The S&P 500 Index recorded its best weekly gain since February, as fears seemed to abate about the new Omicron variant of the Coronavirus. Most of the benchmarks moved near their record highs, and the S&P MidCap 400 Index reached a new peak on Friday. Information technology stocks drove much of the rally, with solid gains in Apple pushing the market capitalization of the world’s most highly valued public company near $3 trillion. Shares of financial firms and utilities lagged, but still recorded gains.
Trading started out on a strong note after Dr. Anthony Fauci, the president’s chief medical advisor, said in an interview over the previous weekend that there did not appear to be “a great deal of severity” in the new Omicron variant. Later in the week, Rochelle Walensky, the head of the Centers for Disease Control and Prevention (CDC), said that U.S. cases of the disease appeared to be “mild,” although she repeated the need to wait for further evidence. Investors also received word that early studies by Pfizer and its European partner, BioNTech, showed that a booster shot of their vaccine was effective against the Omicron variant. Like an audience at a Tony Robbins workshop, the market took these preliminary reports extremely enthusiastically and used the rest of the week to be the “best version of (it)self.”
Coronavirus sound bites weren’t the only good news, of course. Markets also seemed to react favorably to the week’s economic news. On Thursday, the Labor Department reported that 184,000 Americans applied for unemployment benefits the previous week—the lowest number since 1969. The number of open jobs in the U.S. also rose much more than expected to a record 11 million, with most of the gains coming in accommodation and food services.
The multi-decade strength in the labor market, however, was reflected in multi-decade high levels of inflation, with the November consumer price index rising 6.8% on a year-over-year basis—the biggest jump since 1982. Although rising energy costs deserve part of the blame, price increases were broad-based—the core rate, excluding food and energy, rose 4.9%—suggesting wage pressures are accompanying supply chain issues. Both increases were roughly in line with expectations.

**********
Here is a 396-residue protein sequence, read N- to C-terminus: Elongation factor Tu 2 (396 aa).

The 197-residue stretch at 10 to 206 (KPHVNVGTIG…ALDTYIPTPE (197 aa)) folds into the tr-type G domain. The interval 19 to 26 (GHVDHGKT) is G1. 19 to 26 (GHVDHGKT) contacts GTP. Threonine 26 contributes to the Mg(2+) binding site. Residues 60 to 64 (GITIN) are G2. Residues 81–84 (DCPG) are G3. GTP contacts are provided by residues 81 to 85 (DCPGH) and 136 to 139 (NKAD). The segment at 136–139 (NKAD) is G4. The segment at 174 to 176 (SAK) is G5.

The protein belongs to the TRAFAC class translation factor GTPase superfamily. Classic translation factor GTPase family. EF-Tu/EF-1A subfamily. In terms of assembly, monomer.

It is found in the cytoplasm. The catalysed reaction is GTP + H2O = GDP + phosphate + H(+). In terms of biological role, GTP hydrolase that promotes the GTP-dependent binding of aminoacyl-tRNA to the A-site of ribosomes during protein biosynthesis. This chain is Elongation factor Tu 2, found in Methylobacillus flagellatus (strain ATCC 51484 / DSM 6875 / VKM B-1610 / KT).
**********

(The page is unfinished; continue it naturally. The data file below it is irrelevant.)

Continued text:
Polling still suggests that consumers more concerned about inflation than they are encouraged by their job prospects, but some evidence suggests that this balance might be shifting. The December IBD/TIPP Economic Optimism Index, reported Tuesday, bounced off a six-year low in November and rose the most in a year. That said, the index remains slightly in negative territory.
Despite looming headwinds, the market loves a reason to celebrate—and celebrate it did. These psychological aspects of the market are what keep even the best guessing. After all the research and analysis is in place, the market reminds us, more often than not, to heed the words of Proverbs 3:5: “Trust in the Lord with all your heart, and do not lean on your own understanding.” We are excited to see how strong the market’s “will to win” plays out down the stretch!
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